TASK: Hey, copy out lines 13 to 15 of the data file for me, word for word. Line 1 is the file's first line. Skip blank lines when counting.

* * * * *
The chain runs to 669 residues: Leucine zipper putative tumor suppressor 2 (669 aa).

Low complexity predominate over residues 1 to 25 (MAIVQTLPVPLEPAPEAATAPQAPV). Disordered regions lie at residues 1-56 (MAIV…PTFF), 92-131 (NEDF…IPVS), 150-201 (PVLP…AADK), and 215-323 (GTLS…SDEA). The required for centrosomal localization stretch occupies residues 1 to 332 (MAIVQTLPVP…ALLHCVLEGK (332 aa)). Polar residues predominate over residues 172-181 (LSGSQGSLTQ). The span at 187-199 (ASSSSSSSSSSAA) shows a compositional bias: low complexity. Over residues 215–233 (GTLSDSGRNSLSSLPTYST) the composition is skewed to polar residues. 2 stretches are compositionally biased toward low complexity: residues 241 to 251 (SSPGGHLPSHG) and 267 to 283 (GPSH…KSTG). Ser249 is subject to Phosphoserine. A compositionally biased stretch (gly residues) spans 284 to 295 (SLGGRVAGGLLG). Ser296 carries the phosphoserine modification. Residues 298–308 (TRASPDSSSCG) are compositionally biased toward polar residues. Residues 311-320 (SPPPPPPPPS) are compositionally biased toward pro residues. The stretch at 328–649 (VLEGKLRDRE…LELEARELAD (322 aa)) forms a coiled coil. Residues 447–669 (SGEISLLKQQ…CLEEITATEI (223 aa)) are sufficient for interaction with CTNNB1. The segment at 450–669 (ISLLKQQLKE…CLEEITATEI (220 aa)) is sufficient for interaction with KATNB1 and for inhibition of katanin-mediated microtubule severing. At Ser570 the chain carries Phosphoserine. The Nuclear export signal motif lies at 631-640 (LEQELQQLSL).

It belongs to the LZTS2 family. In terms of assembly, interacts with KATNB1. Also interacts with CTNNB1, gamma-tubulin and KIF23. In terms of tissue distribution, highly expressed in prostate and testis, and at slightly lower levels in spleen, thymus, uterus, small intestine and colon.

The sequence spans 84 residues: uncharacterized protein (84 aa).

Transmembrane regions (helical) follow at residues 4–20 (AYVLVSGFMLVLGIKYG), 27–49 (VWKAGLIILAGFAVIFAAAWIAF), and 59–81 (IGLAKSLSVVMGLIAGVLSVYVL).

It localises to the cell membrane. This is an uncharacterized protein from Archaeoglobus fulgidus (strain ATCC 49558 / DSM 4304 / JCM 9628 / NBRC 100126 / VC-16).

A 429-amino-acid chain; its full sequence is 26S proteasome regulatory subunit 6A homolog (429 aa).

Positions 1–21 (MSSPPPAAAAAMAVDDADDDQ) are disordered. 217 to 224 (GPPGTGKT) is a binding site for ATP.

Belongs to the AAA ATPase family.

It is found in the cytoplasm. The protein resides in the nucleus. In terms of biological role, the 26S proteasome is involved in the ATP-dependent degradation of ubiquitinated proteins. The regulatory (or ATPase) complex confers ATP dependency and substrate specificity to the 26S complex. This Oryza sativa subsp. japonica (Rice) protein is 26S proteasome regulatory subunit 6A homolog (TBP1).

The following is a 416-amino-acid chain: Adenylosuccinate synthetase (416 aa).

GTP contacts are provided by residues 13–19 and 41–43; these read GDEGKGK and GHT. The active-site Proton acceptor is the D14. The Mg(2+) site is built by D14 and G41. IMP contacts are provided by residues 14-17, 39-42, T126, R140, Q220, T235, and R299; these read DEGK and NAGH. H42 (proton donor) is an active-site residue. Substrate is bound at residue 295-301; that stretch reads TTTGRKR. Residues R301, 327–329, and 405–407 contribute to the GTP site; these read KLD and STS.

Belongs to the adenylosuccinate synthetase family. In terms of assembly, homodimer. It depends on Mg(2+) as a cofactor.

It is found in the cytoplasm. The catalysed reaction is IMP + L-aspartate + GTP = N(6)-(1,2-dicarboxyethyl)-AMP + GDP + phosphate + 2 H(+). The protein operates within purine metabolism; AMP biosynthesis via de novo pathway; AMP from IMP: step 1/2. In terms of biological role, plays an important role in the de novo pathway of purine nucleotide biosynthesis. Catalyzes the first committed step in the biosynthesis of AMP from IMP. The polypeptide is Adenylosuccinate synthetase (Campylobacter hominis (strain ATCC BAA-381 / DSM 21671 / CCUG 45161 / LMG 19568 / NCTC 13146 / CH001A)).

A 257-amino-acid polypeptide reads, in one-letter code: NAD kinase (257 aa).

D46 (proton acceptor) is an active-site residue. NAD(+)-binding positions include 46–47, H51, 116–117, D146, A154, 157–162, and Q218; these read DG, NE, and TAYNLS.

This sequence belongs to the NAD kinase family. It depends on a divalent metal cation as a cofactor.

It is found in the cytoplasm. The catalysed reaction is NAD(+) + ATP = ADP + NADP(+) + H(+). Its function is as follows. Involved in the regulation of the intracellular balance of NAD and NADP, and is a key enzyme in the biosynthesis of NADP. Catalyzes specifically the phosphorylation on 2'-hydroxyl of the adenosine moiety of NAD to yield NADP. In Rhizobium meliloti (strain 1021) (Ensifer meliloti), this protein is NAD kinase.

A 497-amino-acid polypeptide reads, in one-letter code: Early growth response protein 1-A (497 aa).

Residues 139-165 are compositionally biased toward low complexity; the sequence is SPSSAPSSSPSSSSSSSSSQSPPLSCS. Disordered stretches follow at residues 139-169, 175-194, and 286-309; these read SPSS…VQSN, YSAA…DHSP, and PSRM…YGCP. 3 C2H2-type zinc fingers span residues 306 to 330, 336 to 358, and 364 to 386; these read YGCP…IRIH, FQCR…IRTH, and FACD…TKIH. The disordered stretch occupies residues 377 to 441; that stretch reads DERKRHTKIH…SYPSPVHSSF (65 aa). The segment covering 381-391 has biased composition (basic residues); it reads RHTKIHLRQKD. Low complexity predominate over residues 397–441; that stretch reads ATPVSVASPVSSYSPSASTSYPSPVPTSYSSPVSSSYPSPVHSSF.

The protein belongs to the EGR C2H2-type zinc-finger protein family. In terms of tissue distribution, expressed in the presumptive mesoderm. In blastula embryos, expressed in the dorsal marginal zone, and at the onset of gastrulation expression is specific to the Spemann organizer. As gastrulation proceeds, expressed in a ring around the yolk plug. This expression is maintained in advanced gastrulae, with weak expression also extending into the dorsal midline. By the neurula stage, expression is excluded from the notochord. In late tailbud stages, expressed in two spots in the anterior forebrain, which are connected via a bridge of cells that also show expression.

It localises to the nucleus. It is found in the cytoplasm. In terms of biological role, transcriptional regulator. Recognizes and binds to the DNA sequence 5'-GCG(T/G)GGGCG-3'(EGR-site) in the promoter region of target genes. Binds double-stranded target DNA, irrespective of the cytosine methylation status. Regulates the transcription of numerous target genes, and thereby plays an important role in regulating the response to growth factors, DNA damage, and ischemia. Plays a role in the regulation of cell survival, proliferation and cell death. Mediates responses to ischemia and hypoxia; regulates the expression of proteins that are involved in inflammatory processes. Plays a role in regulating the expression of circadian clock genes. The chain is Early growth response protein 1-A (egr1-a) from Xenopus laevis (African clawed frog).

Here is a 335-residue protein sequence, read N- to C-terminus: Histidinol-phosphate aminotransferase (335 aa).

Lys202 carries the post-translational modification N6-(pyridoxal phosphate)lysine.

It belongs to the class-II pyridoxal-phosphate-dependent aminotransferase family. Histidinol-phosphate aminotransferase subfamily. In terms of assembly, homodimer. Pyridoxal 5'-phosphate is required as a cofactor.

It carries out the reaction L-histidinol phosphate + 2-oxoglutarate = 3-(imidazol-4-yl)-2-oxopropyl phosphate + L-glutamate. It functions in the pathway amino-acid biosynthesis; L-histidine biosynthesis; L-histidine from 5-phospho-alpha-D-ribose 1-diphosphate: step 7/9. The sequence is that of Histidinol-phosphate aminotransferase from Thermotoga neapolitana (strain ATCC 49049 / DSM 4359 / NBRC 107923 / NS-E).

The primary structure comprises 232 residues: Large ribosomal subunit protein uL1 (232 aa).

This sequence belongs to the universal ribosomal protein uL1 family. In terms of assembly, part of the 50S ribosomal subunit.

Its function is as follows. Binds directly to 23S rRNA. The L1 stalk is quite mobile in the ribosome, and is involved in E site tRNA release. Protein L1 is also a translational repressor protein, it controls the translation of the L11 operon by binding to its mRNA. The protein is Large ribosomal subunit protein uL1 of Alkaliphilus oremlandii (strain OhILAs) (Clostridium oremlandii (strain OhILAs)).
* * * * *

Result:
Belongs to the adenylosuccinate synthetase family. In terms of assembly, homodimer. It depends on Mg(2+) as a cofactor.

It is found in the cytoplasm. The catalysed reaction is IMP + L-aspartate + GTP = N(6)-(1,2-dicarboxyethyl)-AMP + GDP + phosphate + 2 H(+). The protein operates within purine metabolism; AMP biosynthesis via de novo pathway; AMP from IMP: step 1/2. In terms of biological role, plays an important role in the de novo pathway of purine nucleotide biosynthesis. Catalyzes the first committed step in the biosynthesis of AMP from IMP. The polypeptide is Adenylosuccinate synthetase (Campylobacter hominis (strain ATCC BAA-381 / DSM 21671 / CCUG 45161 / LMG 19568 / NCTC 13146 / CH001A)).

A 257-amino-acid polypeptide reads, in one-letter code: NAD kinase (257 aa).